…the last of the human freedoms — to choose one’s attitude in any given set of circumstances, to choose one’s own way. Viktor Frankl
As a youngster I kept a book of quotes. I called it my Book of Wisdom. This is one I found and remember even now: We would do well to remember we live in the presence of constant choice. But that we would remember… Ah?
This is for the family I stayed with last night. It is not my attempt to teach more a way of acknowledging there collective wisdom. May you all go well and safely.
Note: It’s worth following that link to Viktor Frankl. He lived an inspired life and helped many who were in extreme circumstances.
Yesterday morning I ventured out into the bright morning sun here in Edmonton. Everybody is saying how wonderful the weather is, for the time of year. It’s indeed wonderful. Crisp and clear and golden with fall colours. So many people to re-connect with. And as I go through these days meetings are like precious beads on a rosary. (Not getting too mushy I hope.)
The first conversation I had yesterday was with two woman who stopped me on the street just along the sidewalk from where I am staying – near to Whyte Avenue. They had reflective vests on and looked official. I’d seen them already from an upstairs window talking to a woman sitting on a bench in the park opposite. The woman got up and moved away briskly after they had talked to her. Do I sense trouble? I thought. But no. Their mission was benign.
Do you have a place to stay tonight? one of them asked brightly. We are doing a community survey one added by way of an explanation. Yes, indeed I do! I replied and went on my way. So very many people are homeless in this city, a number live rough in the woods in the river valley through the harsh winter.
A monk wrote me wishing me well with my version of being a homeless monk . I think that term when applied to monastics is less about having an actual roof over ones head and much more to do with where one chooses to shelters in ones mind. In other words the idea is not to crouch comfortably uncomfortable in a place or position which has one locked up and unable to move on. In that sense we all can aspire to be homeless.
And with that, I’ll move on into the day. Postings may well be sparse for the next few days while I’m in Edmonton.
As dawn was breaking we were waved off by animals and a monk, golden autumn leaves carpeted the twisting graveled trail out to Botanie Creek Road. But moments after we launched we stopped. A rock in the road. My traveling companion inspected the rock and, climbing back into the drivers seat, muttered something about it being granite and easy. Another rock later on was not so easy. Not every day one travels with an explosives expert! Thus started a day of education. Not only, and briefly, on blowing up rocks but also local geology, trains and railways, road construction and much more. Enthralling to say the least.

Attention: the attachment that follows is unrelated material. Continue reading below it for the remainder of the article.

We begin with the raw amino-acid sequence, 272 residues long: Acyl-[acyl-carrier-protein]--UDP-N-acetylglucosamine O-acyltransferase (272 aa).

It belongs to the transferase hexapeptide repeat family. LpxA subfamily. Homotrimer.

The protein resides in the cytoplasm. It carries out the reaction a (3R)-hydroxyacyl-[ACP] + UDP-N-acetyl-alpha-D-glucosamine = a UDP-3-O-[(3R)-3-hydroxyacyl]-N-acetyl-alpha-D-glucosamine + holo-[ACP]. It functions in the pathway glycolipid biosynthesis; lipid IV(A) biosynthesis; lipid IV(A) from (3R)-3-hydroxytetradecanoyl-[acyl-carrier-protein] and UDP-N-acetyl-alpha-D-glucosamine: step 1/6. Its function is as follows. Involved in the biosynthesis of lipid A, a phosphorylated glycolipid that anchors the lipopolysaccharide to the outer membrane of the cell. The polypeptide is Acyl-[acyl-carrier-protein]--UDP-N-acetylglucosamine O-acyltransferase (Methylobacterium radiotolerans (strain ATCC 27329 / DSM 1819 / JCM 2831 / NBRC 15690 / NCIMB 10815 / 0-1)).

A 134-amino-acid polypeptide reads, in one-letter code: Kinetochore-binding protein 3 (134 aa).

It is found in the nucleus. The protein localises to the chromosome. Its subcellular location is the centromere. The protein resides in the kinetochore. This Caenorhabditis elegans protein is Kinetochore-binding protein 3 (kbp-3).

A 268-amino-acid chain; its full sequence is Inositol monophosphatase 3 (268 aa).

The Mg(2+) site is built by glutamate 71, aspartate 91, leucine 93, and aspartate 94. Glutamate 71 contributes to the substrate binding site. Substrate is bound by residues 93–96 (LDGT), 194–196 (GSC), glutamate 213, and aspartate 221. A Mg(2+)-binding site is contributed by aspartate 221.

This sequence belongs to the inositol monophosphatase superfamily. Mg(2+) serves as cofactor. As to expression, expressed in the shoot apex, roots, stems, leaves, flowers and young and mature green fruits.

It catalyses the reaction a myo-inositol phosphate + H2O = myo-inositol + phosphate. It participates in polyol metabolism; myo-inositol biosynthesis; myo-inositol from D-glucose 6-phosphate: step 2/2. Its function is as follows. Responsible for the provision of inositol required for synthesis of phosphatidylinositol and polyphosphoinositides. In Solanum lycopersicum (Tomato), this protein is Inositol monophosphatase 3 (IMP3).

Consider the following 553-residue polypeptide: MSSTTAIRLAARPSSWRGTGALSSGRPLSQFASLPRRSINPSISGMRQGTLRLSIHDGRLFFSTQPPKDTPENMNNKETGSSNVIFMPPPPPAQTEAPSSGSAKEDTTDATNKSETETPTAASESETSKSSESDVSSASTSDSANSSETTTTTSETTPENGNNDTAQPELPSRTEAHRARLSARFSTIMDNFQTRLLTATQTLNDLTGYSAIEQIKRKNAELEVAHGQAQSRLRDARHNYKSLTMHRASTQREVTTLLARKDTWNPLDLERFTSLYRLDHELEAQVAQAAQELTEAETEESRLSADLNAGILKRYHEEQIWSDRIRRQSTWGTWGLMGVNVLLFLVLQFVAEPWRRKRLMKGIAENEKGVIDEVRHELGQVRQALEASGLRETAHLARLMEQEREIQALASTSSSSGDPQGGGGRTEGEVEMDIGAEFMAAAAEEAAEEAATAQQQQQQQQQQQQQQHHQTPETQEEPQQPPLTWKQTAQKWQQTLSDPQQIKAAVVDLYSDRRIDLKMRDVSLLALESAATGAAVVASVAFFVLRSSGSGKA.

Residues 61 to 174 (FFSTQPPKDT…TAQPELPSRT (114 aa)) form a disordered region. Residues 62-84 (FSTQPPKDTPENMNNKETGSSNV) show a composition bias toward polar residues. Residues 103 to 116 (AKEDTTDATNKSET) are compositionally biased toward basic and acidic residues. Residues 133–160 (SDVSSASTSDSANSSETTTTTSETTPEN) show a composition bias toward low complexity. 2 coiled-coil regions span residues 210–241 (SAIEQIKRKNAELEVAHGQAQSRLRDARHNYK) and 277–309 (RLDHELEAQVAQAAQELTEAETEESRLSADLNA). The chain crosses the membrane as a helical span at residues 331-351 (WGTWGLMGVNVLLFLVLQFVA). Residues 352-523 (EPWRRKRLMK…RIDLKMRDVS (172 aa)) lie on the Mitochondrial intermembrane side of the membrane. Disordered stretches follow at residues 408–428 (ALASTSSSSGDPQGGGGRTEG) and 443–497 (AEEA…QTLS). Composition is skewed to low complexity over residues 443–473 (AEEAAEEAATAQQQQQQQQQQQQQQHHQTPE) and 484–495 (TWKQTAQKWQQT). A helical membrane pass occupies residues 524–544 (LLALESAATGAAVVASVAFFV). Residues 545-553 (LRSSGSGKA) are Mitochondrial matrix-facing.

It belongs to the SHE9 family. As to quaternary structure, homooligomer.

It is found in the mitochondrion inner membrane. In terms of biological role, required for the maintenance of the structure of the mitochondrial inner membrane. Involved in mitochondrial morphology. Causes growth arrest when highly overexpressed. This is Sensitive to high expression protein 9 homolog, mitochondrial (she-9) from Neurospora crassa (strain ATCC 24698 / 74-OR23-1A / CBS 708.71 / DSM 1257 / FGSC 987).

So what might remain as a blur of roads and trees, trucks, cars and rest stops turned into…an education. Several times we stopped on our way through the Rockies to pick up rocks for show and tell at a class for children my friend is giving. Lucky children to be meeting a Harold of this world who will inspire them, as I have been inspired, to know the land we live in.
It was a long day and a good one, with a welcoming home at the end. Thank you to all.
Out of Portland. Early in the morning. Dare I say it, 5.30 am in the morning! Delivered two boxes of books and picked up three splendid meditation mats at Great Vow Monastery. We were given a tour of the buildings. Made bows, offered incense and then a gift as we were preparing to leave. What a gift. Swift and fleet of foot our gazelle like guide ran up the garden and returned with two ripe Asian Pears fresh from a tree. The image of this monk winging his way and the delicious fruit will be my main memory of this temple. Lovely temple too. Hearing the chanting of morning service as my traveling companion and I arrived in the dawn light is still in my ears.
Onwards into Canada. O Canada! I could break into song at the joy of returning to this country. In fact I think we did break into song but not O Canada. It went something like, I was born under a wandering star, wheels were made for rollin’, mules were made to pack. I never did see a town that didn’t look better lookin’ back. From Paint Yer Wagon, Lee Marvin.
Anyway here I rest for the night. Up a mountain, in a cabin. With an internet connection. Obviously.
There are always troubles. Sometimes big and sometimes little. We travel through life unstained. There is something at our center that isn’t troubled by what passes by us. That truth is true for all of us. We are all connected through the universality of mankind.
Spoken by Harold, the man at Walmart whose job it is to greet shoppers as they enter the store. Met him this day.
Three of us stood spell bound as this most humble of men quietly sat and talked to us. As we left I sat down on the bench beside him and thanked him for his wisdom. Joined by my traveling companions we said good by and put our hands together in what we call ‘gassho’, a gesture of recognition and gratitude. He did the same. He said ‘God Bless’, I said ‘God Bless’ and then we walked over to the car, climbed in and headed to Portland Priory.
We are indebted to the Harolds of this world. People who talk their truth with humility and with no intention to teach or enlighten. He just seemed to be happy to talk.
Thanks to my traveling companions for helping to remember what was said. It is but the gist of what took place.